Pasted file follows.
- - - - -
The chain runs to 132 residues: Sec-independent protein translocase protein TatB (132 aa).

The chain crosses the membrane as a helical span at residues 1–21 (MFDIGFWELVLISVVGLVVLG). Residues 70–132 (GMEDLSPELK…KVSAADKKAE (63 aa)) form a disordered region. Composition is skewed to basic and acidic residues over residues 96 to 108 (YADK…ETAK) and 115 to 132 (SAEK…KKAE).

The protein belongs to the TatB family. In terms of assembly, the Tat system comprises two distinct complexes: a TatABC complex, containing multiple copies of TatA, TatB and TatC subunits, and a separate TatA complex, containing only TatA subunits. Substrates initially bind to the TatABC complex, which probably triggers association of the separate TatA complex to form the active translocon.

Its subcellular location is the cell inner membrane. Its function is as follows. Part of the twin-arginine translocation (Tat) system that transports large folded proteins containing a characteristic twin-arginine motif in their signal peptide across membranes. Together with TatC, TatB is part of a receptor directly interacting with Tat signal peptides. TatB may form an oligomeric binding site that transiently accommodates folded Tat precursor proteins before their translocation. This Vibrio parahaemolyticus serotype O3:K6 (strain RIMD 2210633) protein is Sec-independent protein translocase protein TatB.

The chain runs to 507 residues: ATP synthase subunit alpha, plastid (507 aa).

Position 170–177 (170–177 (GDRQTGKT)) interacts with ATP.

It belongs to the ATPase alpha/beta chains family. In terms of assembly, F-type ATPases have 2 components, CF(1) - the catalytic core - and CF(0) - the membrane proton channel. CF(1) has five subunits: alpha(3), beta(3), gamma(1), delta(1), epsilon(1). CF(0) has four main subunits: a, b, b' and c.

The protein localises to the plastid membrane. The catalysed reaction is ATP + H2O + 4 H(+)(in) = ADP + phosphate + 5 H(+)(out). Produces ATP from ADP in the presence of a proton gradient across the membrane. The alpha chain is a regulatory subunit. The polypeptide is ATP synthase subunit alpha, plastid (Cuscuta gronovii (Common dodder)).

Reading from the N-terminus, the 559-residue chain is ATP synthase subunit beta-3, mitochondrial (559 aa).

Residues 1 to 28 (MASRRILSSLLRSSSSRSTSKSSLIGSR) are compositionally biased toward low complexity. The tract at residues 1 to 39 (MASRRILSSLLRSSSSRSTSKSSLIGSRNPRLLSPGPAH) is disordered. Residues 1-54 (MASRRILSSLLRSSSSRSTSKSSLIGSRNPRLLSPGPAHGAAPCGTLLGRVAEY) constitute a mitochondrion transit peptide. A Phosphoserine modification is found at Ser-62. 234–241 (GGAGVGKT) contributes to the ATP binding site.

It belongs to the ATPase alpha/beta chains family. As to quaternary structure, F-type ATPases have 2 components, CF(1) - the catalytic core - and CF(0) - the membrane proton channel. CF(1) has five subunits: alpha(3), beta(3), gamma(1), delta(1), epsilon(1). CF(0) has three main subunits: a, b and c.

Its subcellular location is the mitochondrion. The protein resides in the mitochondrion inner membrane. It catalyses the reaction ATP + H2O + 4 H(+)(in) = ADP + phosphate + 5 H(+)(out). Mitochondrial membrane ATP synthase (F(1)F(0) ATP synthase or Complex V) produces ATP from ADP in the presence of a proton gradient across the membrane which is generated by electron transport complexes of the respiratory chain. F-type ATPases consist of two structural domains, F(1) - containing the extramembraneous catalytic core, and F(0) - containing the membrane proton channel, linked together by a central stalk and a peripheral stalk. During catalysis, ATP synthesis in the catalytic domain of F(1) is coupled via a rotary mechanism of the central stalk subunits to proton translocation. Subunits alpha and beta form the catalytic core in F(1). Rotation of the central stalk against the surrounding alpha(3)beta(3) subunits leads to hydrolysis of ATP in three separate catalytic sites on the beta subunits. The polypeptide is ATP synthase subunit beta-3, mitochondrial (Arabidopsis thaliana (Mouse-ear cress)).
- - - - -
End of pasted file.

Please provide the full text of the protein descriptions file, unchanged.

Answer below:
The chain runs to 132 residues: Sec-independent protein translocase protein TatB (132 aa).

The chain crosses the membrane as a helical span at residues 1–21 (MFDIGFWELVLISVVGLVVLG). Residues 70–132 (GMEDLSPELK…KVSAADKKAE (63 aa)) form a disordered region. Composition is skewed to basic and acidic residues over residues 96 to 108 (YADK…ETAK) and 115 to 132 (SAEK…KKAE).

The protein belongs to the TatB family. In terms of assembly, the Tat system comprises two distinct complexes: a TatABC complex, containing multiple copies of TatA, TatB and TatC subunits, and a separate TatA complex, containing only TatA subunits. Substrates initially bind to the TatABC complex, which probably triggers association of the separate TatA complex to form the active translocon.

Its subcellular location is the cell inner membrane. Its function is as follows. Part of the twin-arginine translocation (Tat) system that transports large folded proteins containing a characteristic twin-arginine motif in their signal peptide across membranes. Together with TatC, TatB is part of a receptor directly interacting with Tat signal peptides. TatB may form an oligomeric binding site that transiently accommodates folded Tat precursor proteins before their translocation. This Vibrio parahaemolyticus serotype O3:K6 (strain RIMD 2210633) protein is Sec-independent protein translocase protein TatB.

The chain runs to 507 residues: ATP synthase subunit alpha, plastid (507 aa).

Position 170–177 (170–177 (GDRQTGKT)) interacts with ATP.

It belongs to the ATPase alpha/beta chains family. In terms of assembly, F-type ATPases have 2 components, CF(1) - the catalytic core - and CF(0) - the membrane proton channel. CF(1) has five subunits: alpha(3), beta(3), gamma(1), delta(1), epsilon(1). CF(0) has four main subunits: a, b, b' and c.

The protein localises to the plastid membrane. The catalysed reaction is ATP + H2O + 4 H(+)(in) = ADP + phosphate + 5 H(+)(out). Produces ATP from ADP in the presence of a proton gradient across the membrane. The alpha chain is a regulatory subunit. The polypeptide is ATP synthase subunit alpha, plastid (Cuscuta gronovii (Common dodder)).

Reading from the N-terminus, the 559-residue chain is ATP synthase subunit beta-3, mitochondrial (559 aa).

Residues 1 to 28 (MASRRILSSLLRSSSSRSTSKSSLIGSR) are compositionally biased toward low complexity. The tract at residues 1 to 39 (MASRRILSSLLRSSSSRSTSKSSLIGSRNPRLLSPGPAH) is disordered. Residues 1-54 (MASRRILSSLLRSSSSRSTSKSSLIGSRNPRLLSPGPAHGAAPCGTLLGRVAEY) constitute a mitochondrion transit peptide. A Phosphoserine modification is found at Ser-62. 234–241 (GGAGVGKT) contributes to the ATP binding site.

It belongs to the ATPase alpha/beta chains family. As to quaternary structure, F-type ATPases have 2 components, CF(1) - the catalytic core - and CF(0) - the membrane proton channel. CF(1) has five subunits: alpha(3), beta(3), gamma(1), delta(1), epsilon(1). CF(0) has three main subunits: a, b and c.

Its subcellular location is the mitochondrion. The protein resides in the mitochondrion inner membrane. It catalyses the reaction ATP + H2O + 4 H(+)(in) = ADP + phosphate + 5 H(+)(out). Mitochondrial membrane ATP synthase (F(1)F(0) ATP synthase or Complex V) produces ATP from ADP in the presence of a proton gradient across the membrane which is generated by electron transport complexes of the respiratory chain. F-type ATPases consist of two structural domains, F(1) - containing the extramembraneous catalytic core, and F(0) - containing the membrane proton channel, linked together by a central stalk and a peripheral stalk. During catalysis, ATP synthesis in the catalytic domain of F(1) is coupled via a rotary mechanism of the central stalk subunits to proton translocation. Subunits alpha and beta form the catalytic core in F(1). Rotation of the central stalk against the surrounding alpha(3)beta(3) subunits leads to hydrolysis of ATP in three separate catalytic sites on the beta subunits. The polypeptide is ATP synthase subunit beta-3, mitochondrial (Arabidopsis thaliana (Mouse-ear cress)).